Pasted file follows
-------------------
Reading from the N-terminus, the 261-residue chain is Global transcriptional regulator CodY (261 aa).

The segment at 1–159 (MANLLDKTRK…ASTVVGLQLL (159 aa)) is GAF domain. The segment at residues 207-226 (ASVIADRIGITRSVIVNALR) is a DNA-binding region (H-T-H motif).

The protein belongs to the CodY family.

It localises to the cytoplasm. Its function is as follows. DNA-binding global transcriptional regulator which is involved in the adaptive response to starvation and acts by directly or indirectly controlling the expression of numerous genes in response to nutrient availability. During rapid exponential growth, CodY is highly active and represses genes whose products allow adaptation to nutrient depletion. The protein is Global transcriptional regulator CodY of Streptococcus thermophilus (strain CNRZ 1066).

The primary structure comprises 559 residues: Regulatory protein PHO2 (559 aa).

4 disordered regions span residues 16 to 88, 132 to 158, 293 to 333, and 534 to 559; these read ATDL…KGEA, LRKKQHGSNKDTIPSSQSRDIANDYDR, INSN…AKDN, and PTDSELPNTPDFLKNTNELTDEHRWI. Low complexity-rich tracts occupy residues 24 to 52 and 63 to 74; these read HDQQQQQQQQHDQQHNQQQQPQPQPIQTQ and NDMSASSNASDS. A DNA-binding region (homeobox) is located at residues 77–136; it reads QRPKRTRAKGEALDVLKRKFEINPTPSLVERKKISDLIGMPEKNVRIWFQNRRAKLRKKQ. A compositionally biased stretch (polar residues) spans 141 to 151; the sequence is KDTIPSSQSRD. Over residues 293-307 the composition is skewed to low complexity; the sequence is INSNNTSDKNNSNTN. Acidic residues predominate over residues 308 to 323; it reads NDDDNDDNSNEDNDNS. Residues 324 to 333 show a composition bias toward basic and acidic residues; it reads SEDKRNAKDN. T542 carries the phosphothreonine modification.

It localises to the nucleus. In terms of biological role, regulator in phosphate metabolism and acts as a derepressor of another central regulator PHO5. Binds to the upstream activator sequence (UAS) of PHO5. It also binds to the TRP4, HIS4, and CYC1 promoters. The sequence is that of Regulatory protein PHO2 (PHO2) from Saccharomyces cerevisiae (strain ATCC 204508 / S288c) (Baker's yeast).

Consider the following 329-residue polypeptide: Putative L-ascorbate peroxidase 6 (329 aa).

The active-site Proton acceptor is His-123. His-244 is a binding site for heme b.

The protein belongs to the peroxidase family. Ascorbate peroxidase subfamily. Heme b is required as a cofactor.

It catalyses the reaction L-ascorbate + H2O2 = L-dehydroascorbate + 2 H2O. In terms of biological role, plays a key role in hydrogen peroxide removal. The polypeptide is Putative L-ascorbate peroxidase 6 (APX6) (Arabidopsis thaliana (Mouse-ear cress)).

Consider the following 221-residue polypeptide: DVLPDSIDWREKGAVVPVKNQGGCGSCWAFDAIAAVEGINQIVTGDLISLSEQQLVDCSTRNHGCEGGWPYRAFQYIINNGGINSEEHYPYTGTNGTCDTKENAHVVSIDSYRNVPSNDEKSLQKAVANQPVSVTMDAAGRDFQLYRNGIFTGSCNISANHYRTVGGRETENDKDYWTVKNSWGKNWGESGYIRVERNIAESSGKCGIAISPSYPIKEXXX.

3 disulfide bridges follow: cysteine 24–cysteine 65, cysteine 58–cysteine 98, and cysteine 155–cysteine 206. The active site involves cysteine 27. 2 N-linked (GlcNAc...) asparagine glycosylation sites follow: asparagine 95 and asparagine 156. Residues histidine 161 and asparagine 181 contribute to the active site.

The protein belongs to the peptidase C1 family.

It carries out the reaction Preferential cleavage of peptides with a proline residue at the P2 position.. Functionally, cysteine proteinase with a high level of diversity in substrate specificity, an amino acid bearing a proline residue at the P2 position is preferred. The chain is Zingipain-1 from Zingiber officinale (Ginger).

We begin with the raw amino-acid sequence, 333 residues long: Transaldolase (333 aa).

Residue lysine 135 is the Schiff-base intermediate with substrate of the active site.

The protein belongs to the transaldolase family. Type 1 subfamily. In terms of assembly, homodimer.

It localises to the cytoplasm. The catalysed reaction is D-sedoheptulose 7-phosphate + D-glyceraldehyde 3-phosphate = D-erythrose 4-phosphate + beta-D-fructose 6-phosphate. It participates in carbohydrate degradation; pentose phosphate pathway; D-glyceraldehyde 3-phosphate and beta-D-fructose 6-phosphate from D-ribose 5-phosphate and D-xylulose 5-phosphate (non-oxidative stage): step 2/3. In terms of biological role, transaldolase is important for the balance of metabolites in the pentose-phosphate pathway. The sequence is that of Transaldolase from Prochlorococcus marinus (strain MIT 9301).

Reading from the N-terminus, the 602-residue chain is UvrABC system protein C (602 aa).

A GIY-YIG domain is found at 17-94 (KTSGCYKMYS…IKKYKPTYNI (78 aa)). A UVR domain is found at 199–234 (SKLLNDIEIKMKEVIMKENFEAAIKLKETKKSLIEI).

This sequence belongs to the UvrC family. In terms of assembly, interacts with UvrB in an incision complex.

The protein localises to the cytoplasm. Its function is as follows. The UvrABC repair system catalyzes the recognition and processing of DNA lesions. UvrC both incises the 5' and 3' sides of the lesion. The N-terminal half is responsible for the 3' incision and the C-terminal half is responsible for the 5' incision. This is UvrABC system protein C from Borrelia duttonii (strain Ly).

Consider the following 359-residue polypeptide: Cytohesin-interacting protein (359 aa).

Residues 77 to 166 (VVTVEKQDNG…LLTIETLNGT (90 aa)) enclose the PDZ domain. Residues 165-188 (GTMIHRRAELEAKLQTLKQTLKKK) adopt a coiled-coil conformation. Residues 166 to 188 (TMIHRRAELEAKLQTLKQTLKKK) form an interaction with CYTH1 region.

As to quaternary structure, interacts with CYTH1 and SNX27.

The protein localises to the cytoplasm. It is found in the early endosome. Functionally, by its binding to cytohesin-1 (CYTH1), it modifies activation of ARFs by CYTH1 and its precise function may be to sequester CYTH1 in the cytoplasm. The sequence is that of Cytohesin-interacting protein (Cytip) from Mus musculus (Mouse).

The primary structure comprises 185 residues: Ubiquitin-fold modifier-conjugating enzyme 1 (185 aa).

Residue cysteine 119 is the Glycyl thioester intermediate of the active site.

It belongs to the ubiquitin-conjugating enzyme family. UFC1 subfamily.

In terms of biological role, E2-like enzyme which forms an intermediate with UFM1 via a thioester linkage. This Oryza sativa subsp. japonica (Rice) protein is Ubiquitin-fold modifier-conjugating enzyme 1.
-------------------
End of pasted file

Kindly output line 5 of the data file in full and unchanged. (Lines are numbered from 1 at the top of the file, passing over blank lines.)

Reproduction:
The primary structure comprises 559 residues: Regulatory protein PHO2 (559 aa).